Junipers

JuniperThe cedars of Crete (Juniperus macrocarpa and Juniperus phoenicea) form some of the most important ecosystems in Greece, the cedar groves on the dunes of southern Crete. The ecological importance of the dunes is enormous for the biodiversity and the existence of rare animals and plants.

Due to the continuous degradation of these fragile ecosystems by the human presence, these areas have been included in the protection program Junicoast. Areas with cedars, although located in isolated places, because of their unprecedented natural beauty, receive many visitors each summer. These visitors, unintentionally and without knowing it, sometimes cause severe damage to the cedars. The most common acts are breaking woods for lighting fires, camping under the shade (and yet destroying young shoots) and cleaning of dead branches. However, the branches of the cedars seem dry, but are alive and grow extremely slowly (1cm / year).

The main areas of dunes and cedar forests in Crete are located in Kedrodasos (near Elafonisi lagoon), in Falassarna, in Gavdos (Sarakiniko, Agios Ioannis, Lavrakas), Chrissi islet and Grammenos Cape in Paleochora. Other cedar forests in Greece are found in Milos, Naxos, Paros, Polyaegos and Rhodes.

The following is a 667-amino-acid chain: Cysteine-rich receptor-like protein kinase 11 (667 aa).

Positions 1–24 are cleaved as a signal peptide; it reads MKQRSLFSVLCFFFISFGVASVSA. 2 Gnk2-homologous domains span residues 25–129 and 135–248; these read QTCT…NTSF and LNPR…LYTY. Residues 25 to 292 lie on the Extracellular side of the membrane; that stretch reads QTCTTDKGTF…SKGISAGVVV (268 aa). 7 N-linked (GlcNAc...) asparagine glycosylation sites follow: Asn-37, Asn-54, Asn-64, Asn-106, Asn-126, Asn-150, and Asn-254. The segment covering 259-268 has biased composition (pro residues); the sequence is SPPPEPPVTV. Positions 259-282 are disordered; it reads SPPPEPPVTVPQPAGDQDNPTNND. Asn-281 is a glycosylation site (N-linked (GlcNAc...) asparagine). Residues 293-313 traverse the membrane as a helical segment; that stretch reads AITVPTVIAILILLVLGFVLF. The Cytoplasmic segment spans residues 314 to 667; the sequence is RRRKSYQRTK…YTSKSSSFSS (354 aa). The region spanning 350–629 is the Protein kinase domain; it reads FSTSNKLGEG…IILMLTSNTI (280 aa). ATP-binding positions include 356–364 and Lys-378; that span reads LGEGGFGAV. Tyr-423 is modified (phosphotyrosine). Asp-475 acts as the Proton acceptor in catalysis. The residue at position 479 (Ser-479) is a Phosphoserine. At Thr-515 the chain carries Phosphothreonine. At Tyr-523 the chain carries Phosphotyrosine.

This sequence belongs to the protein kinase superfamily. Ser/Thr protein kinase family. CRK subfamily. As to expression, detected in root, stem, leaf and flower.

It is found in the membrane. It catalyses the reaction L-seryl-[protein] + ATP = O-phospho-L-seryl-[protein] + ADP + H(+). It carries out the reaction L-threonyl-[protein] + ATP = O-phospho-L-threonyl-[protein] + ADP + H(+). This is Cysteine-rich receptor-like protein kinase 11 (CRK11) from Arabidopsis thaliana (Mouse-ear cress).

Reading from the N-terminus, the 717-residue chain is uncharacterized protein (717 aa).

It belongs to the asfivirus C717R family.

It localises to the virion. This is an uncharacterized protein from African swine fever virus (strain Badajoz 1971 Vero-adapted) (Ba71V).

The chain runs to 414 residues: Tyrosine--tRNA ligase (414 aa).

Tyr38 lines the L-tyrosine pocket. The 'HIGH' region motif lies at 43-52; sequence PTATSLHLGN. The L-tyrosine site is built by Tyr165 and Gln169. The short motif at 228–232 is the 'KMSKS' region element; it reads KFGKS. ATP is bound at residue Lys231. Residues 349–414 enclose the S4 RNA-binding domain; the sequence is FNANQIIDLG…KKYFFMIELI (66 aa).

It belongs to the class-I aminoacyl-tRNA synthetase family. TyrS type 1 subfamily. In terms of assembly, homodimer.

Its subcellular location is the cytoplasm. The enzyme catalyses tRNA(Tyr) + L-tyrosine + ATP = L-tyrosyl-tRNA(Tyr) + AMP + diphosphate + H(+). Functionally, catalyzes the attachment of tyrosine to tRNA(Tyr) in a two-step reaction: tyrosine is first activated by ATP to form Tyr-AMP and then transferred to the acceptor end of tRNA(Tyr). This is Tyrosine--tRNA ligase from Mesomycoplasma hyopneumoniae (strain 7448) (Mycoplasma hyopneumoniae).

The dominant cedar of the Cretan habitats is the common juniper (Juniperus macrocarpa). Smaller clusters of the Phoenician Juniper are also met (Juniperus phoenicea).

The species Juniperus macrocarpa develops extremely slowly and is a perennial species. It is estimated that there are trees older than 300 years. Although seed production is a very large, only a small percentage of seeds are healthy, only a small percentage of healthy seeds are likely to grow, and only a small percentage of new shoots manages to survive on the first year. The regeneration of cedar woods in all areas of Crete is minimal or zero, except the cedar wood of Lavrakas, in Gavdos. The species Juniperus phoenicea is found mainly in areas with bedrock on the limits of the dunes.

Add comment

Security code
Refresh